Creating property & asset protection trusts in your will

| 5 min read

Creating a property protection trust (sometimes called an asset protection trust) through your will allows someone to benefit from your estate after you have died as if he or she owned the assets, without actually inheriting it. The value of his or her estate is therefore kept minimised.

In law, there is no such thing as a property protection trust. The mechanism is a standard trust where a beneficiary has a life interest. The name is used in marketing, presumably because the idea of “protecting” your assets from the state is appealing enough to want to pay higher fees for the writing of “special” terms into your will by a professional.

A life interest trust is typically used to allow someone to benefit from assets, without owning them. For example, if you have a disabled child who doesn’t have mental capacity to manage his financial affairs, you may opt to place your estate in a trust, managed by other family members for your child’s benefit. Your wealth enables your child to be cared for, with the trustees making the decisions about how best your estate should be used to do so.

The same structure is used to “protect” property from means tested fees. Your husband or wife never inherits the assets, so they never count as part of his or her estate from which fees can be paid, yet he or she can benefit from them as if they were owned. On his or her death, the remaining estate passes to other beneficiaries who do inherit it.

Why it is used

If you have children and you die without having made a will, then your husband or wife automatically inherits the first £250,000 of value in the estate and half of the remainder. The children receive the other half of the remainder.

Many couples make wills that transfer all of the estate to the other, if the other survives, otherwise all to children.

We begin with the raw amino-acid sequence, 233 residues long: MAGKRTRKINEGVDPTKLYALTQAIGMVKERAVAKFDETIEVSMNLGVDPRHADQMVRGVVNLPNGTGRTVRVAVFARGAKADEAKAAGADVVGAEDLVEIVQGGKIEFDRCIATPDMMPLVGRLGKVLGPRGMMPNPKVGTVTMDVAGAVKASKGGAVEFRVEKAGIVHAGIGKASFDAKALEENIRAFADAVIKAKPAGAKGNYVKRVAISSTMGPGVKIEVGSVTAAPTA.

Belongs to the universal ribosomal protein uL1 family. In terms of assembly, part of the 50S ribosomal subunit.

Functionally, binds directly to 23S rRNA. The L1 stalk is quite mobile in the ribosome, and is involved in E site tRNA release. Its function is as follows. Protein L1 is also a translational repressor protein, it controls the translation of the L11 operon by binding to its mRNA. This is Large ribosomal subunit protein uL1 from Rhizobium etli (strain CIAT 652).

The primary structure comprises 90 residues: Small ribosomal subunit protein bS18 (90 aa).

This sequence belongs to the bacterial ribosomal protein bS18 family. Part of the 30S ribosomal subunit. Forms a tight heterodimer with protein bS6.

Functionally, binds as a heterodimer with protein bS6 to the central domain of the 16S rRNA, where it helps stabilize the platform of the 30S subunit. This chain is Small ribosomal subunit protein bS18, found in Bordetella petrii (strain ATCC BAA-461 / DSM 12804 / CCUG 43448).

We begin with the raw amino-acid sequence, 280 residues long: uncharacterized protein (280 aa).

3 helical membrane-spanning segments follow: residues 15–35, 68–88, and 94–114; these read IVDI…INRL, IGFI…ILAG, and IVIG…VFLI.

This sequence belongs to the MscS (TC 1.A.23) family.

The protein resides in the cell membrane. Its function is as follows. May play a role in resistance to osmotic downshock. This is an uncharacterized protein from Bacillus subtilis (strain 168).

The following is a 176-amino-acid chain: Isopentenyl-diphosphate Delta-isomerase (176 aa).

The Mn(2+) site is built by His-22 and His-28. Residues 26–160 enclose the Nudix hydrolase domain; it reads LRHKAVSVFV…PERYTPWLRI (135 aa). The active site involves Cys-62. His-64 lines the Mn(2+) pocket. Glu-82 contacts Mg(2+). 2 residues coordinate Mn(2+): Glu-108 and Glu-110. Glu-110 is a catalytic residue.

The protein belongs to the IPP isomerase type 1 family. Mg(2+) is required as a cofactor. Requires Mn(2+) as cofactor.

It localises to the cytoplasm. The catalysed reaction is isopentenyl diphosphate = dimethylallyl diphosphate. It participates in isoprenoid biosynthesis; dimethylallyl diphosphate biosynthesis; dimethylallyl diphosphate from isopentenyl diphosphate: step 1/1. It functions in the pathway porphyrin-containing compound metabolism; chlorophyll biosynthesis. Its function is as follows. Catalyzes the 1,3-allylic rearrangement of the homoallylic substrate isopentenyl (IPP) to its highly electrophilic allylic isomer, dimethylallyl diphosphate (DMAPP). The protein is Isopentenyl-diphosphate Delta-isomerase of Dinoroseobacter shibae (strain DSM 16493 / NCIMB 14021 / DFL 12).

The intention in both cases is for the survivor to be able to live comfortably for the rest of his or her life, before the joint wealth that both parents have accumulated over their lifetimes is passed on to the next generation.

In these situations, the surviving spouse will find himself or herself much wealthier as an individual as a result of the death of his or her husband or wife.

The issue here is not so much that the surviving spouse is more likely to have assets over the threshold at which he or she must pay for elderly care (because that threshold is relatively low), but rather that he or she has more wealth that can be used to pay such fees before falling back below the threshold.

Many people feel that care fees erode what would otherwise be the “children’s” inheritance.

As an example, Alf and Brenda have assets worth £300,000 together, primarily in the value of their home. At this level of wealth, their joint estate does not qualify for inheritance tax. They wish to leave as much as possible of their estate to their son Charles. Alf dies before Brenda, leaving her his share in the home and all his other assets. After 2 years of continuing to live at home, Brenda needs care and moves to a nursing home. Fees are slightly less than the UK average at £30,000 per year. Her new level of wealth means that she may have to pay such fees for just over 9 years (before her wealth drops below the current threshold for paying fees of £23,250). She lives for 7 more years, and Charles inherits £90,000. However, had Alf placed his assets in a property protection trust, Brenda would still have been able to live in the family home, but the value of her estate would have been still £150,000 just after Alf's death. Care costs for 7 years would have reduced the value of her estate to £14,250 (the level at which your local authority pays all care costs). However, Charles would have inherited that £14,250 plus the £150,000 left by Alf in trust. So Charles would be £74,250 richer.